TOPICS > Nation

Pope John Paul II’s Impact on Catholicism in the United States

April 4, 2005 at 12:00 AM EDT

JEFFREY KAYE: Yesterday at the Cathedral of our Lady of the Angels in downtown Los Angeles, the faithful came to mourn the death and celebrate the life of Pope John Paul II.

MSGR. KEVIN KOSTELNIK: He upheld the greatest teachings of our Church. He always championed the dignity of the human person, opposing the culture of death and proclaiming the gospel of life, from the moment of conception to the moment of death.

JEFFREY KAYE: Many parishioners remembered the pope as a priest who successfully crossed borders and cultures.

CHRISTINE BUEHLMAIER: He reached out to anybody in the world, you know? He was not selfish or anything.

PAUL BUEHLMAIER: He was a great, great man who brought the world together.

JEFFREY KAYE: With five million Catholics, Los Angeles is the largest archdiocese in the United States. 70 percent of LA’s Catholics are Latino. Manuel Valle said the pope had a special meaning for Mexican Americans like him.

MANUEL VALLE: He came to the people that were, like, here in the United States are looked down on, you know, like the Indians, the blacks, the Mexicans — that whole thing, you know? And that just got me more respect. I already got a feeling from him already.

JEFFREY KAYE: Joso Rivas is on the cathedral’s janitorial staff.

JOSO RIVAS (Translated): He was a person who tried to help the poor. He visited many Latin American countries. He was always on the side of the poor.

JEFFREY KAYE: Many here reflected on the pope’s charm. In his homily, Monsignor Kevin Kostelnick remembered a brief meeting with the pontiff, when he accompanied Los Angeles archbishop, now cardinal, Roger Mahoney to the Vatican.

MSGR. KEVIN KOSTELNIK: And I said to Archbishop Mahoney, “What should I say? What if he wants to talk theology? What if he wants to ask hard questions?” And as I stood there, the Holy Father then immediately came into the room and all of us applauded.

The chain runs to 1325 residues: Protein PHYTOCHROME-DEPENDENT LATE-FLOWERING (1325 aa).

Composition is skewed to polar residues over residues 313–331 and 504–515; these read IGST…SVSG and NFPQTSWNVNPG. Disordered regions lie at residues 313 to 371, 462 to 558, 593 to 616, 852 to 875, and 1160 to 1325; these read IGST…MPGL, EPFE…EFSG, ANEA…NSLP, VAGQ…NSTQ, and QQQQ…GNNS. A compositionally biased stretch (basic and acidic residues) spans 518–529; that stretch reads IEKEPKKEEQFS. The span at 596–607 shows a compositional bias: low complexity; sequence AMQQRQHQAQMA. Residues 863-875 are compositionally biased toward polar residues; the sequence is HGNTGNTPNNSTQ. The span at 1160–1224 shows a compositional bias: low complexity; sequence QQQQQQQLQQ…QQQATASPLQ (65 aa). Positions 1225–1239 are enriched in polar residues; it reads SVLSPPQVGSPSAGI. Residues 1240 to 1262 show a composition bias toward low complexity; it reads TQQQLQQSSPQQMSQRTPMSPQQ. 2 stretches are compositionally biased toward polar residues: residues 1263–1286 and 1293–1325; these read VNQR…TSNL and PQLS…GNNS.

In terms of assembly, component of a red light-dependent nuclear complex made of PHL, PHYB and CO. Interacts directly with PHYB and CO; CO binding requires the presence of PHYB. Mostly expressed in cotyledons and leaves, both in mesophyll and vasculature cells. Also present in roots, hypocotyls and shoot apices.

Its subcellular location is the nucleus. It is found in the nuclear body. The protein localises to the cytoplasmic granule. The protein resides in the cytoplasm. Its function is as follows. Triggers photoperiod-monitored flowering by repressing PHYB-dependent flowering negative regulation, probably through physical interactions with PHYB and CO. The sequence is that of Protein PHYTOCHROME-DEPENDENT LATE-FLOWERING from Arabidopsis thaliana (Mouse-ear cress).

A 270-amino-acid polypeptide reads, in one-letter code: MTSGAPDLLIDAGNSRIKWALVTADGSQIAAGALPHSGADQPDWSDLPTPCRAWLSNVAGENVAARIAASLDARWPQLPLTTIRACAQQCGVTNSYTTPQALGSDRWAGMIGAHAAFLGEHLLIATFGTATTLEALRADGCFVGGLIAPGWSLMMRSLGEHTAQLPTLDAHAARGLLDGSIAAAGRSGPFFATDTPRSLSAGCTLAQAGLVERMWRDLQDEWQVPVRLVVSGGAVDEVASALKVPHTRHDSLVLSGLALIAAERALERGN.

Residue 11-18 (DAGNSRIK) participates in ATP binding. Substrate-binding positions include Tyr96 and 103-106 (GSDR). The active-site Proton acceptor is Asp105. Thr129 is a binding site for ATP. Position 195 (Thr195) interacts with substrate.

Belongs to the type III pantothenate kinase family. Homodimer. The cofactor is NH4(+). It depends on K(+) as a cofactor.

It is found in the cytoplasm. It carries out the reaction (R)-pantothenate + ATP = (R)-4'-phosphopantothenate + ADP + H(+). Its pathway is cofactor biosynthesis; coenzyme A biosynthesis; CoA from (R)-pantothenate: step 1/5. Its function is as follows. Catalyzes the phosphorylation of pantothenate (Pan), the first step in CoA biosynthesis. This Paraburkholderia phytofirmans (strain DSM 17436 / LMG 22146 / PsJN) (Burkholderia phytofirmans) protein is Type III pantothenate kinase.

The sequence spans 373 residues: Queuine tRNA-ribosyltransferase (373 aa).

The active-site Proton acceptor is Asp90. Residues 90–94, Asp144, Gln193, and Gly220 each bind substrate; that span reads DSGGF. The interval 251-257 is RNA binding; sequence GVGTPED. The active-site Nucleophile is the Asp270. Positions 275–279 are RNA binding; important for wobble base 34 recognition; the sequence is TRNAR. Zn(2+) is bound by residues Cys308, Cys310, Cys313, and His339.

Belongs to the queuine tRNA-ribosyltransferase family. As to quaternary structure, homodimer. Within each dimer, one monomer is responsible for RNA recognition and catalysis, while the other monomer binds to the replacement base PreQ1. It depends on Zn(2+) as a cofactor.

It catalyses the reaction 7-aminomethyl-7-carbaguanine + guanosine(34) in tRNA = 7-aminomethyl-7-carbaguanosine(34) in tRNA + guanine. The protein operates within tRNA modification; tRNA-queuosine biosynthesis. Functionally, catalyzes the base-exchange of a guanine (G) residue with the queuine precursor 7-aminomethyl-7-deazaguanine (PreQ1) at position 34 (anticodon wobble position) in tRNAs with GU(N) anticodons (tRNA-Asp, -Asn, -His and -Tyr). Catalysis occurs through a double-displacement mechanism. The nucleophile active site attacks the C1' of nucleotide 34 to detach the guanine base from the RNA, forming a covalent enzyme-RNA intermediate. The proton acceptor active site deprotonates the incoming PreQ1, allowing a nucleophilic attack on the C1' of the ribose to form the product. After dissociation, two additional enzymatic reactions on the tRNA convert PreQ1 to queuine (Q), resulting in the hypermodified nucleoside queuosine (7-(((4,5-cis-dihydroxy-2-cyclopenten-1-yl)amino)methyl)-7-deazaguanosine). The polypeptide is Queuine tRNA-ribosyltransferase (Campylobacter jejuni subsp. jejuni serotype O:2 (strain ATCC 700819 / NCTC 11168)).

He went up to Archbishop Mahoney, and the archbishop greeted him, introduced me. The pope stepped back and looked at us, and this is what he said: “Archbishop Mahoney, how is Hollywood?” How wonderfully human and down to earth he was.

JEFFREY KAYE: At Delores Mission, a Jesuit church in East Los Angeles, the Reverend Sean Carroll presided over morning mass. Although he, too, honored the pope’s life, Carroll hopes that the pope’s death will lead to change within the Church. He’d like to see the Vatican give more autonomy to local churches and to laypeople.

REV. SEAN CARROLL: I think in this country, an important and crucial movement is the empowerment of our laypeople, in ministry and in terms of the leadership that they exercise to the church.

JEFFREY KAYE: Carroll believes more local autonomy will help the Church better deal with sexual abuse scandals and internal debates over abortion, homosexuality, and birth control. Carroll says that it is also time for the church to talk more seriously about a wider role for women, including ordination.

REV. SEAN CARROLL: I think it’s important to discuss that question and to talk about it. You know, I think if we’re all given a baptismal call, you know, then it’s important for us as a church, really, to reflect on what is the role of women, and ordination, you know, certainly a discussion of the possibility of ordination, I think would be part of that.

JEFFREY KAYE: But many Catholics believe that little change is necessary.

LAURIE HICKS: I don’t need to be ordained, and I live an extremely spiritual life. And I don’t – and I don’t think that priests need to be married. I think it’s important, actually, that they remain celibate, and I think those are important things to keep as they are.

SUSANNAH KLOEPFER: I personally would like to see a more conservative pope. I would like to see someone who has strong values and wants to uphold our Church’s teachings.

JEFFREY KAYE: But yesterday, most congregants put Church politics aside and instead focused their feelings on the pope and his death.

ROSALINDA ALCANTARA: It’s sadness, but also we know that he’s still looking down on us, and I know he’ll always be there. We can pray to him.